The risk far outweighs any benefit of COVID vaccines. They cause excess mortality around 6 weeks post injection in all age groups.

Accurate estimates of COVID vaccine-induced severe adverse event and death rates are critical
for risk-benefit ratio analyses of vaccination and boosters against SARS-CoV-2 coronavirus in
different age groups. However, existing surveillance studies are not designed to reliably estimate
life-threatening event or vaccine-induced fatality rates (VFR). Here, regional variation in
vaccination rates was used to predict all-cause mortality and non-COVID deaths in subsequent
time periods using two independent, publicly available datasets from the US and Europe (monthand
week-level resolutions, respectively). Vaccination correlated negatively with mortality 6-20
weeks post-injection, while vaccination predicted all-cause mortality 0-5 weeks post-injection in
almost all age groups and with an age-related temporal pattern consistent with the US vaccine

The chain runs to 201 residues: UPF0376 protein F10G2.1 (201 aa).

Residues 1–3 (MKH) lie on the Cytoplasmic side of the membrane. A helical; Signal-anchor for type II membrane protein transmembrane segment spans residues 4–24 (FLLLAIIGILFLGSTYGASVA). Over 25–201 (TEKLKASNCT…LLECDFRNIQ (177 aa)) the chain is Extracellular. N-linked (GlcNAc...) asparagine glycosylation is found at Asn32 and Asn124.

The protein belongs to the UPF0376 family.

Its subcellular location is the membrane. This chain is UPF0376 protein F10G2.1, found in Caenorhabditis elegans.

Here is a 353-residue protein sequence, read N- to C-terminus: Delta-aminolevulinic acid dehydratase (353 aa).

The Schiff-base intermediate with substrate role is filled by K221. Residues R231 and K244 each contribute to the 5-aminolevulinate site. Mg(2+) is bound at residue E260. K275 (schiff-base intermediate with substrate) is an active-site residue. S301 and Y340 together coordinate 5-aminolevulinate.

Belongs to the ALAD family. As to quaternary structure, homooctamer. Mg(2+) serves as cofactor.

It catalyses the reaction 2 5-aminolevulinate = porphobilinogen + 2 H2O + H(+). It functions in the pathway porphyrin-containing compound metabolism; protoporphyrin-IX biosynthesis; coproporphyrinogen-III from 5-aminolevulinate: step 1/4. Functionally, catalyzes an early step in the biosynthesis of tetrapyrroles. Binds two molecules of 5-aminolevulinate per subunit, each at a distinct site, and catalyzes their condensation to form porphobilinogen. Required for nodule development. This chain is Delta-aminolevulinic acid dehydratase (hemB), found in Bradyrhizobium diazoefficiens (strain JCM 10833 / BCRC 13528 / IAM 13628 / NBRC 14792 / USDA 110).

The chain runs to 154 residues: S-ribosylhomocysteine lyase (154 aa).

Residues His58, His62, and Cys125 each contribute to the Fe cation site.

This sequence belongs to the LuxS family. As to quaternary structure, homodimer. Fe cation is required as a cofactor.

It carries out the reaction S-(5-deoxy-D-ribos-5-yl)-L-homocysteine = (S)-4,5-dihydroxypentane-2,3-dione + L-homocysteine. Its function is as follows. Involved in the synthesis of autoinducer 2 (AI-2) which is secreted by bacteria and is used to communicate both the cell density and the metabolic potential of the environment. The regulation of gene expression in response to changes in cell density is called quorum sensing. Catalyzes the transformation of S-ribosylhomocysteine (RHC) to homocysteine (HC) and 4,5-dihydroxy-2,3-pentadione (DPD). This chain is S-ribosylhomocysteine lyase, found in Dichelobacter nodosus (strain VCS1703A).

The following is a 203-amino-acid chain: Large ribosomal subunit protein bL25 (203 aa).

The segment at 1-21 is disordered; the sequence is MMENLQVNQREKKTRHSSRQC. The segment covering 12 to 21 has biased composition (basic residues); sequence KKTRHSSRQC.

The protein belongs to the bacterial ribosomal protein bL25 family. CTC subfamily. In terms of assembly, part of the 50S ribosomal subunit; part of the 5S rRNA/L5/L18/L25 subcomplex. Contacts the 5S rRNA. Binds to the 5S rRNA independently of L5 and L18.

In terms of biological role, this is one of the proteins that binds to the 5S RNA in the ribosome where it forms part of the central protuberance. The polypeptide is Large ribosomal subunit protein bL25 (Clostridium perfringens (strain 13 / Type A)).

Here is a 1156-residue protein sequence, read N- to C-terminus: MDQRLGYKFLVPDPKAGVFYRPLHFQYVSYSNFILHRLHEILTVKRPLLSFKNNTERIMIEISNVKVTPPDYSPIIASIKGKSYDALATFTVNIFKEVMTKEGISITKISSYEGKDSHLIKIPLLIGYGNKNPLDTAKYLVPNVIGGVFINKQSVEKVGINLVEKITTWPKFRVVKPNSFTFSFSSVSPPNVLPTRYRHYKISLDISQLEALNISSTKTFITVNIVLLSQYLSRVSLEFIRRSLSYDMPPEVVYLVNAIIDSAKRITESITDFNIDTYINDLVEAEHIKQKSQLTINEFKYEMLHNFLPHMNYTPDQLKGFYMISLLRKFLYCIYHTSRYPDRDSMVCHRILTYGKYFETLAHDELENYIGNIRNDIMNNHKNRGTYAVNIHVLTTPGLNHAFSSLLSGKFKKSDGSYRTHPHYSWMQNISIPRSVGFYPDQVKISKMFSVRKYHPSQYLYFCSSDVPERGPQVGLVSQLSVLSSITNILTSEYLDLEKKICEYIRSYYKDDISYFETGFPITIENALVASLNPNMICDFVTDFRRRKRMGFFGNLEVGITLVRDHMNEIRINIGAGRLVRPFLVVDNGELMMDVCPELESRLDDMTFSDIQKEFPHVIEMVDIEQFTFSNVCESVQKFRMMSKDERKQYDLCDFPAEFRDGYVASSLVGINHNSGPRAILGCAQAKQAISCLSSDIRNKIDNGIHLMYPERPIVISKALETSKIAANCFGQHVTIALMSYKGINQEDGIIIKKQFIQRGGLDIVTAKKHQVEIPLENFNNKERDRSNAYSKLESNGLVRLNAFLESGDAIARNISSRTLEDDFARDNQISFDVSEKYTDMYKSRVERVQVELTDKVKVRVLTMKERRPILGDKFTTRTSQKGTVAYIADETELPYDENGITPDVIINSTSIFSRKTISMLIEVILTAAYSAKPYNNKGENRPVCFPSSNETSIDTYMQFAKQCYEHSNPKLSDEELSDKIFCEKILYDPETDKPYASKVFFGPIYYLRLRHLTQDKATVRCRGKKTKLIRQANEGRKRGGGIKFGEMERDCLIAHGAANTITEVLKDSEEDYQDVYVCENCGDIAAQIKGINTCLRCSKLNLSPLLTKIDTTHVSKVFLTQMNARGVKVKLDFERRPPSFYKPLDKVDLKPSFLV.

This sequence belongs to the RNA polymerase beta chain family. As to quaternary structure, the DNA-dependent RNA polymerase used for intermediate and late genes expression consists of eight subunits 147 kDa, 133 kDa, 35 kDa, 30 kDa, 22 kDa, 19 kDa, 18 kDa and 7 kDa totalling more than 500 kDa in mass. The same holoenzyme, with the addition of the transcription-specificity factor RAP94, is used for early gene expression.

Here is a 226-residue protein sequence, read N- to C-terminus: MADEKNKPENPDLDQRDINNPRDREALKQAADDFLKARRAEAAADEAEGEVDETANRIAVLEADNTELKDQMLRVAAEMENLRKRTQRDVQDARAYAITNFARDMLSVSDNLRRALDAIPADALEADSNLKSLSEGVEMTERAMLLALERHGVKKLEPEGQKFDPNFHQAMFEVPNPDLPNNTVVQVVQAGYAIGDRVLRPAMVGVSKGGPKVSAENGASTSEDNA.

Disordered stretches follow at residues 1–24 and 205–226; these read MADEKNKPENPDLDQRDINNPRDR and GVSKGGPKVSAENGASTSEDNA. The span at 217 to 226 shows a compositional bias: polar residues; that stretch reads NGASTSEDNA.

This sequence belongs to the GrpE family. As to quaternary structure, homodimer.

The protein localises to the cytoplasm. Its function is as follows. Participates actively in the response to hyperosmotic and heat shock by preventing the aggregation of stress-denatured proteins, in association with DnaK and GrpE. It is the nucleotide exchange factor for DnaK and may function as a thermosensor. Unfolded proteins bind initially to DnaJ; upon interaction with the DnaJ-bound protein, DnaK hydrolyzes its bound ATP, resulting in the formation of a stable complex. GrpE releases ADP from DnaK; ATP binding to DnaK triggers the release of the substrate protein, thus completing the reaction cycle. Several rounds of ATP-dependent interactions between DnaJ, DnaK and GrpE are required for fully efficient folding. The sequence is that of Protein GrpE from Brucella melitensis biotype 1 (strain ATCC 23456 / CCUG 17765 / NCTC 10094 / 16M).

rollout. Results from fitted regression slopes (p<0.05 FDR corrected) suggest a US national average VFR of 0.04% and higher VFR with age (VFR=0.004% in ages 0-17 increasing to 0.06% in ages >75 years), and 146K to 187K vaccine-associated US deaths between February and
August, 2021. Notably, adult vaccination increased ulterior mortality of unvaccinated young (<18,
US; <15, Europe). Comparing our estimate with the CDC-reported VFR (0.002%) suggests
VAERS deaths are underreported by a factor of 20, consistent with known VAERS underascertainment
bias. Comparing our age-stratified VFRs with published age-stratified coronavirus
infection fatality rates (IFR) suggests the risks of COVID vaccines and boosters outweigh the
benefits in children, young adults, and older adults with low occupational risk or previous
coronavirus exposure. Our findings raise important questions about current COVID mass
vaccination strategies and warrant further investigation and review.


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